There were 689,308 divorces in the U.S. in 2021. While some divorces don’t involve children, many do. When kids are a part of a divorce, the couples must make custodial arrangements. However, there are different types of custodial arrangements. Two are most common: sole custody vs. legal guardianship. Do you know the differences between these?
If you’re getting divorced with children, learning the differences is helpful as you navigate through this event. Keep reading to learn the differences.
Sole Custody Refers to Rights and Responsibilities
Sole custody is a legal term referring to a parent receiving rights to a child. The child must be a biological or legal child of the parent with sole custody rights.
When a parent receives sole custody rights, they have control over the child. They can make decisions for the child and must care for and provide for them.
Many couples use joint custody instead of sole custody. Joint custody gives both parents rights and responsibilities for and to the children.
Physical Custody Differs From Legal Custody
Custody laws also differentiate between physical custody and legal custody. Both give rights to a parent for a child, but the rights they receive are different.
Physical custody refers to the rights of a parent to have the child live with them. When a parent receives physical custody rights, they are responsible for caring for the child daily.
Parents can split physical custody, or it might be awarded to only one parent.
Legal custody gives a parent the right to make decisions for the child. If only one parent has legal sole custody, they can make decisions themselves. They do not have to consult the other parent.
In many cases, both parents receive legal custody rights. When parents share legal custody, they must consult each other when making important decisions for the kids.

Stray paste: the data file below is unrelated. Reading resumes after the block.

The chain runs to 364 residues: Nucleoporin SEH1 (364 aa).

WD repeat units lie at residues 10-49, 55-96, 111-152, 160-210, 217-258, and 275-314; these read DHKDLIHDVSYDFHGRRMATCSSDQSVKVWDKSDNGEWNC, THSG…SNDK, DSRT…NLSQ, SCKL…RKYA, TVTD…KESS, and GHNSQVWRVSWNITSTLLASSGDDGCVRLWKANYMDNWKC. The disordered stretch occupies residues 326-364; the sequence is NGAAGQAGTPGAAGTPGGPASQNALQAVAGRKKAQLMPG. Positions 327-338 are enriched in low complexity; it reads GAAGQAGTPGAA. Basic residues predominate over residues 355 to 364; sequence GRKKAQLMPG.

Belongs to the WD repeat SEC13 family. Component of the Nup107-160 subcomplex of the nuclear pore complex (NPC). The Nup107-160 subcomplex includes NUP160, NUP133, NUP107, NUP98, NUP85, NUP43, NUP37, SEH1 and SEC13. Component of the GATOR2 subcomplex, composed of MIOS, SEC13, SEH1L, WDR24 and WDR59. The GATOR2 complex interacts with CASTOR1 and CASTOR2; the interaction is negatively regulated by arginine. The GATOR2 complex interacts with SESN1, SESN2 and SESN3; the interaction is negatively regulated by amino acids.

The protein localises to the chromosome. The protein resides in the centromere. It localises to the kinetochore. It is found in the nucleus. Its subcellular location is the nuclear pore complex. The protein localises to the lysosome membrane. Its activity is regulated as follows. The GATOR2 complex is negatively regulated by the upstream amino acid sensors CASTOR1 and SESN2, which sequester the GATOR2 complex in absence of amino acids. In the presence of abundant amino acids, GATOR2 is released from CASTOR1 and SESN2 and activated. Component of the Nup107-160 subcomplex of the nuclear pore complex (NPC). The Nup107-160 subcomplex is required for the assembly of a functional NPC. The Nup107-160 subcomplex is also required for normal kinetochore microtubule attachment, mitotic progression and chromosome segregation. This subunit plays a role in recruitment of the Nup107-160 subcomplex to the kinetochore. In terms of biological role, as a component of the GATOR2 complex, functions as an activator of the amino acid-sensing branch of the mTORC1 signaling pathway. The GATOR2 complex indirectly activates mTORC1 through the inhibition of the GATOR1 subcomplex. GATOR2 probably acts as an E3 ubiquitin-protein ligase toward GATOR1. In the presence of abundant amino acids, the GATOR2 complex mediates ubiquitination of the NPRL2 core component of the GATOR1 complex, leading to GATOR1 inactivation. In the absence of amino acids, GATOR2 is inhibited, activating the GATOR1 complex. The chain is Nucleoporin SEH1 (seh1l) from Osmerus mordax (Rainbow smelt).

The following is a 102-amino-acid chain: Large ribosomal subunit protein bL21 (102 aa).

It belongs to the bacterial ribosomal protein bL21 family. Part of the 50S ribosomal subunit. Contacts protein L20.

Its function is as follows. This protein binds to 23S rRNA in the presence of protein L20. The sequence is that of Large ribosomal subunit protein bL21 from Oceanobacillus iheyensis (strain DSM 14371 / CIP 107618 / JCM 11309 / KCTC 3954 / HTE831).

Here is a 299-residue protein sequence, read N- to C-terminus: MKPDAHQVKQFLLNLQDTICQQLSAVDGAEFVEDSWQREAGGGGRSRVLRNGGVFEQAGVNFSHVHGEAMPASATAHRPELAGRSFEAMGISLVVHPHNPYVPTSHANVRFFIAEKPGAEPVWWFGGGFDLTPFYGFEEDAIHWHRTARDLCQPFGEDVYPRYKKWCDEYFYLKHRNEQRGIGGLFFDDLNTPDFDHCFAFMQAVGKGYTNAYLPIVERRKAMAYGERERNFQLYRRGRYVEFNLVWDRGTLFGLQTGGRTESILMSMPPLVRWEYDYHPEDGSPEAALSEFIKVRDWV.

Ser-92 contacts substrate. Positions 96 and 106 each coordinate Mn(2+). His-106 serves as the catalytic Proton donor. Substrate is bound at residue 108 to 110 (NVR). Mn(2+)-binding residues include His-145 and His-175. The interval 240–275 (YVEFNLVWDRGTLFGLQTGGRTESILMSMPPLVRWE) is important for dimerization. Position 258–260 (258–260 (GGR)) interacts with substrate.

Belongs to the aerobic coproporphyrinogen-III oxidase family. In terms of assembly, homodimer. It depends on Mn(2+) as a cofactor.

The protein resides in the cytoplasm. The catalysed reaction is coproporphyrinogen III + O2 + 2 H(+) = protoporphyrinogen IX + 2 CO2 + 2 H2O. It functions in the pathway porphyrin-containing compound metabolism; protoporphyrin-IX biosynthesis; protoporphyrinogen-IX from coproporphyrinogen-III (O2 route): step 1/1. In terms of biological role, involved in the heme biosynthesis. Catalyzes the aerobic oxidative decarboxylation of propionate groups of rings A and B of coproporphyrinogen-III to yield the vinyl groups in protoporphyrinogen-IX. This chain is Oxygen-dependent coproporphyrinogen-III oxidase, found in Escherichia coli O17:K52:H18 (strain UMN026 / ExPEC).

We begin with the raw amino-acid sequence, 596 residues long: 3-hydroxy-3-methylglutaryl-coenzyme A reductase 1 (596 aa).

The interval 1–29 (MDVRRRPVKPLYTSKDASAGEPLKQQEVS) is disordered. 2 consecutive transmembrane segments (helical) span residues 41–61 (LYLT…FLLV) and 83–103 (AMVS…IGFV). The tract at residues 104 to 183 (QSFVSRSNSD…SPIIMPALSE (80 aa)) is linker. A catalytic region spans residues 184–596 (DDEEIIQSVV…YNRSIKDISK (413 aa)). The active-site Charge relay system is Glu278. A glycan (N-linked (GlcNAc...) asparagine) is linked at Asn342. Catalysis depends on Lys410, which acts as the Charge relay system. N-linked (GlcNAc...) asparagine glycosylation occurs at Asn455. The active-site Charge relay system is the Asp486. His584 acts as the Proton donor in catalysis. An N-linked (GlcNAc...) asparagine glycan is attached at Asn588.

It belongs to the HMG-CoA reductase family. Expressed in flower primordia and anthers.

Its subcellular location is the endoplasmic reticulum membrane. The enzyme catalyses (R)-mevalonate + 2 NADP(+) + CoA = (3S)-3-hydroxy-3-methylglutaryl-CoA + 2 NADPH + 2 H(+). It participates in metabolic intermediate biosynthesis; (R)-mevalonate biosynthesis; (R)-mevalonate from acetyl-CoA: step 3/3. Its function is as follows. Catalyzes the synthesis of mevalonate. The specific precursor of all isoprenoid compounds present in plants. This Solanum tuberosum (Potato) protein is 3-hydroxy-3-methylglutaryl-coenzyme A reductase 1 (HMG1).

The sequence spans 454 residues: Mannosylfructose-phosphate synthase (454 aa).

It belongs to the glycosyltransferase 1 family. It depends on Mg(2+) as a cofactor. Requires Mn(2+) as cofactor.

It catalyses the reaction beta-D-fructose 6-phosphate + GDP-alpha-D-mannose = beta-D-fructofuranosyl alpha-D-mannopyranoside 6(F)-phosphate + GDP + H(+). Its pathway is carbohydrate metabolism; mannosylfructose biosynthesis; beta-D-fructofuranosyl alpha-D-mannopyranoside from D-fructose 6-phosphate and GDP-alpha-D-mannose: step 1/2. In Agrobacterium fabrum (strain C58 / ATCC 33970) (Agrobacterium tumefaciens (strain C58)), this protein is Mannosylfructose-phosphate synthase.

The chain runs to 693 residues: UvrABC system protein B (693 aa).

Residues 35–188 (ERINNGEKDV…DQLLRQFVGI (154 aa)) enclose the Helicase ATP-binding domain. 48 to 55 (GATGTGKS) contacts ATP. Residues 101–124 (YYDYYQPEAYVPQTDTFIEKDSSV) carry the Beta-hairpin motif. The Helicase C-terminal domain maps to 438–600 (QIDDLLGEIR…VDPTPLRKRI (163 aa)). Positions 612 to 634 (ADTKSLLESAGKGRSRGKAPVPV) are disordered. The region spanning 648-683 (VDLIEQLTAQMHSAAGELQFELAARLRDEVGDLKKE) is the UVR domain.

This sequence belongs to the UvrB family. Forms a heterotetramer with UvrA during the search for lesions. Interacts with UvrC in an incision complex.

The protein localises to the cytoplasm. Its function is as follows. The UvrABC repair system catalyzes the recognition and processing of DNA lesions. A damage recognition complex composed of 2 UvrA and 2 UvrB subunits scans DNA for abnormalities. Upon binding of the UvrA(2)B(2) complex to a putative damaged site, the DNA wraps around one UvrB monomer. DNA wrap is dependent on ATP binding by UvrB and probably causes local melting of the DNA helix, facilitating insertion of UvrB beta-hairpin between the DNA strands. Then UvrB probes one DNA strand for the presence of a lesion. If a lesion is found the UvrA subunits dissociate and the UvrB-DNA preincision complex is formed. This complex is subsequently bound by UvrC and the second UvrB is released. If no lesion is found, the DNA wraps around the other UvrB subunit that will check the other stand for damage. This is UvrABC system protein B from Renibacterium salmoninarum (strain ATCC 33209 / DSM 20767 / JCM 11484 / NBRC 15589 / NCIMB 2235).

A family lawyer can help you understand this more thoroughly. They can explain the differences in depth and help you fight for custody rights of your child.
Legal Guardianship Is for Someone Other Than a Parent
After learning about custody, you might ask, “What is guardianship?” Legal guardianship refers to a non-parent receiving rights to a child.
This might be a grandparent, aunt, uncle, or friend. It could also be a foster parent or someone else.
When someone other than the parent receives rights to a child, the court appoints the person as a legal guardian.
Legal guardianship results in the same rights as sole custody. It also comes with the same responsibilities. The only difference is that courts do not appoint biological parents as legal guardians.
Learn More About Sole Custody vs. Legal Guardianship
Divorces are never easy, especially with children. As you navigate your divorce, consider the difference between sole custody vs. legal guardianship. Learning these can help you assess what’s best for your children.
Consulting a family attorney is helpful during this time, and we can help. Reach out to us at Crosson Richetti & Daigle. We are a family law firm and can provide advice and legal services to assist you in your case.